We are still engaged in a race against time of increasing urgency, not only in terms of flattening the pandemic curve in situations such as those India and many Latin American countries face, but also in restoring trust that government and international institutions can act, and act successfully, in face of 21st century crises.
We are seeing both deeply negative and truly positive developments. Many parts of the world enter the depths of the third wave of the pandemic, with record highs in new daily infections, and in human suffering behind the numbers. Yet at the same time there is positive news: on medical innovation, on international liquidity, on tax cooperation, and on climate. The question is which will win out: can positive progress move fast enough to counteract the trust crisis?
In 2020, CIC published a number of pieces on trust in high-, middle- and low-income countries and in international organizations. Last summer, trust in government had in many parts of the world increased: we made the argument that people were faced with a brutal reminder of what governments are for and hence had turned back to the state, but also warned that trust bubbles in crises often evaporate within a year if people do not see sustained and credible action.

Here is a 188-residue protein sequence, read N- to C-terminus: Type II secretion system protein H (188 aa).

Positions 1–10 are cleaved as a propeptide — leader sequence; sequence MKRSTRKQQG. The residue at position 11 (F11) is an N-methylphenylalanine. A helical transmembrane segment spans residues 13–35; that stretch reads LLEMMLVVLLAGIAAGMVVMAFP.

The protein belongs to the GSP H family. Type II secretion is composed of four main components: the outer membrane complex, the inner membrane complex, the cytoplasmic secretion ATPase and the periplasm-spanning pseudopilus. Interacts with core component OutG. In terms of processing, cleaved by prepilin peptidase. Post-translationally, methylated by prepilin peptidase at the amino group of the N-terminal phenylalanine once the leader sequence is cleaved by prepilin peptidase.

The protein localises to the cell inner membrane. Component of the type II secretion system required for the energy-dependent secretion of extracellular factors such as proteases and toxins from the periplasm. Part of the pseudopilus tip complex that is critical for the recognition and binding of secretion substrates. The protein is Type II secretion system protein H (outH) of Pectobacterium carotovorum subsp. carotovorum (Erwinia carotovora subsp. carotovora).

This analysis from the CIC team looks at what empirical research says about why trust matters for many different forms of political, social, and economic development—and why we should take declining trust seriously. The team also takes a look at what we know about the determinants of trust, in particular corruption, inequality, and history. Lastly, this analysis discusses the different policy options to restore and nurture trust.
Read the full analysis: Restoring Civic Trust in the Post-Pandemic Era